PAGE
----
Traffic jams are complex phenomena. The fact there are whole academic theories on traffic congestion shows this. And while traffic jams can leave both driver and passenger crying with boredom, they can be life-threatening too.
In Boris Kerner’s three phase traffic theory, the third phase is known as the wide moving jam and it can be especially dangerous. In this situation, a vehicle travelling at a normal speed along a motorway can suddenly come across a tail-back of cars directly up ahead that have been reduced to a standstill. The good news is that HERE has created a warning system for exactly this type of hazard.
Johannes Glossner, HERE Traffic European Marketing Manager, says, “The tail ends of these jams usually come out of nowhere and are difficult to foresee. It is not like a case where there is a bottleneck and the driver expects to slow down soon, it can just suddenly occur and this is why we think it important to forewarn the passenger with an alert so they have time to brake safely.”
HERE uses its traffic probe data to inform the driver if they are approaching a tail end of a jam in good time so they can begin to reduce their speed and avoid an accident.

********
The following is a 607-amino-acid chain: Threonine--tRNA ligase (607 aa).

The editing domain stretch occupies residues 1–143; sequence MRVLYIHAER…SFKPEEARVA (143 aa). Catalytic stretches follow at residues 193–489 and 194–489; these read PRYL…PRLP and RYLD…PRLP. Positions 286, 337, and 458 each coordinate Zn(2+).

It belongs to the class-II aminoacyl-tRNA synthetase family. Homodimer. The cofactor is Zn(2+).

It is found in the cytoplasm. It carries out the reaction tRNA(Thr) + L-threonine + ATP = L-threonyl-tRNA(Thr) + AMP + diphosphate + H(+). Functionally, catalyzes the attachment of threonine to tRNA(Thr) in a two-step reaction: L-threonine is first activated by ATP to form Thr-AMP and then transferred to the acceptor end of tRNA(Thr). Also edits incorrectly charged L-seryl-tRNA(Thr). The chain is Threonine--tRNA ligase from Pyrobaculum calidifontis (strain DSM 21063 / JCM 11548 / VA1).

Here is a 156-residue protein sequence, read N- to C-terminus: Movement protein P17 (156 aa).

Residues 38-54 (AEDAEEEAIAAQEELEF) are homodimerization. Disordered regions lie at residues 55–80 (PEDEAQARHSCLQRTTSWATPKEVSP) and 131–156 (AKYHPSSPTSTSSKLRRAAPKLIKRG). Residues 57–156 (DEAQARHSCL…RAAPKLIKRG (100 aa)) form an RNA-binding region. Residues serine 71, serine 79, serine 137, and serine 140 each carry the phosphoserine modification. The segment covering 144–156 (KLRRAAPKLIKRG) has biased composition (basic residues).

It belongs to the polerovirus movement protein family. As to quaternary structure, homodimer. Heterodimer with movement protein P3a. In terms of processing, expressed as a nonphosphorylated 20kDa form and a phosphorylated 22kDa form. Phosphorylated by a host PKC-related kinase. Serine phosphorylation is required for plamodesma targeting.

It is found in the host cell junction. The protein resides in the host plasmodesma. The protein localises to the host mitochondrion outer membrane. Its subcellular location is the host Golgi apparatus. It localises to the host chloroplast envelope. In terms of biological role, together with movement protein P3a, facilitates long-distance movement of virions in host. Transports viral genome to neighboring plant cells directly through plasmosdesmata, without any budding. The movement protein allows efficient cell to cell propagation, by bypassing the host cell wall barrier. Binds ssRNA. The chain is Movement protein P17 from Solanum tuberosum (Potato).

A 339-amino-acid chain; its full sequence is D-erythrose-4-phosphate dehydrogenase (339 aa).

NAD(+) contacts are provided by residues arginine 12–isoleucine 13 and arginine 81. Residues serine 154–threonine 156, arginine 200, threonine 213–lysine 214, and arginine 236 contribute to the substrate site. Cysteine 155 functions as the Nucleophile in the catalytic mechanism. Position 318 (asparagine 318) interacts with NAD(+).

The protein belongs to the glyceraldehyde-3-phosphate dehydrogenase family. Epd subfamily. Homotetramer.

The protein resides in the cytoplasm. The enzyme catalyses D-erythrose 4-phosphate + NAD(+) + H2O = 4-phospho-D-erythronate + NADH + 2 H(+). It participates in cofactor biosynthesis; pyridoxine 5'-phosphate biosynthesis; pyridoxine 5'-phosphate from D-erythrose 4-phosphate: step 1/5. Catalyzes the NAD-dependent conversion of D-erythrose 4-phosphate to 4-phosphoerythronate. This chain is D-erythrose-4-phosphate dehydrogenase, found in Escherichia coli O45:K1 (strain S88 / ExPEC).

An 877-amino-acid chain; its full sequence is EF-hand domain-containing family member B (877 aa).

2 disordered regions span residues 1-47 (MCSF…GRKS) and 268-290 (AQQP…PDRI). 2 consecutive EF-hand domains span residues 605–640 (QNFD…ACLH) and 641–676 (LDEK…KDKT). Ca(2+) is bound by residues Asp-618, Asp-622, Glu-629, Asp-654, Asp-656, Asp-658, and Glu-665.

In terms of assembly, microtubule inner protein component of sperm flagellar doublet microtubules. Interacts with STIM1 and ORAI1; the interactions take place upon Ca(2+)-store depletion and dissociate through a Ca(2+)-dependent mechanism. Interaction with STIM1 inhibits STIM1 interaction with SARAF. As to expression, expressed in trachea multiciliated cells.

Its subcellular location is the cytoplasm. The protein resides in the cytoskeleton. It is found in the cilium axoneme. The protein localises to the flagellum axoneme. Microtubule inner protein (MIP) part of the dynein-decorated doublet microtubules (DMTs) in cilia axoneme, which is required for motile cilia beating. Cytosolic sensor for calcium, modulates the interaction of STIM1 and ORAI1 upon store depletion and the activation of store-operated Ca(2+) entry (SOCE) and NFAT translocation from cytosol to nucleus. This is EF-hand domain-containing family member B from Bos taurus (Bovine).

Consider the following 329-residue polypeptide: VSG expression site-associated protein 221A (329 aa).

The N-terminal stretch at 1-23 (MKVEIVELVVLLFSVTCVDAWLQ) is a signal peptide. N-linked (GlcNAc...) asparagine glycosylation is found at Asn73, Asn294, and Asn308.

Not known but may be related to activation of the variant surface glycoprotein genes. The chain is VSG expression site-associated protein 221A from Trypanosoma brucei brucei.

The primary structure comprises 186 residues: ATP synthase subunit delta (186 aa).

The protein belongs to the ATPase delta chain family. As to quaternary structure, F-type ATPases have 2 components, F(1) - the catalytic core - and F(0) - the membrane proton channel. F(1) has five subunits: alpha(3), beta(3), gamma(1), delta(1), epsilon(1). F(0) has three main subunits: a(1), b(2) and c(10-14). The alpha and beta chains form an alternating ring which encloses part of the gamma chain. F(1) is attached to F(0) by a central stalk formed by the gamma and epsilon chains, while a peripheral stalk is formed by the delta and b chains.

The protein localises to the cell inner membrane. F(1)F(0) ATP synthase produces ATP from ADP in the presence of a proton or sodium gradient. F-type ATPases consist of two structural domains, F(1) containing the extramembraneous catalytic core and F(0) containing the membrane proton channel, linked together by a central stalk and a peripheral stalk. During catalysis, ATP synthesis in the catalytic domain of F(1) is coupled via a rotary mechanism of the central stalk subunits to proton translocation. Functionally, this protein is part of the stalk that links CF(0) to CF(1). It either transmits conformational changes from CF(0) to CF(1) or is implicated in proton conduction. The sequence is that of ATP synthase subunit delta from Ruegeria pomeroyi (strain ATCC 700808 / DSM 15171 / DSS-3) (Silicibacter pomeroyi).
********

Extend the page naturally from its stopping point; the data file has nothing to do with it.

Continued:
Johannes says, “Probe data is live data and our service is updated every minute so we have very precise information to detect a jam and the exact position of the current tail end to send other drivers a warning about it.”
Interestingly, this comes at a time when the EU commission is issuing directives to member states on the provision of traffic information for drivers in an attempt to improve safety.
Johannes says, “Based on the European wide ITS (intelligent telematic systems) we have directives from the EU commission to all member states about making certain traffic-relevant information available in vehicles. And while a tail-end warning is not yet mandatory, it shows we are ahead of the curve when it comes to providing traffic-based safety information for drivers.”
The warning system could manifest itself in several ways, such as a warning light on the dashboard or an audible alert so that the driver can react in good time. But while this system is for the driver, this data could also be used by semi-autonomous and fully-autonomous vehicles of the future to provide a safe and smooth ride.
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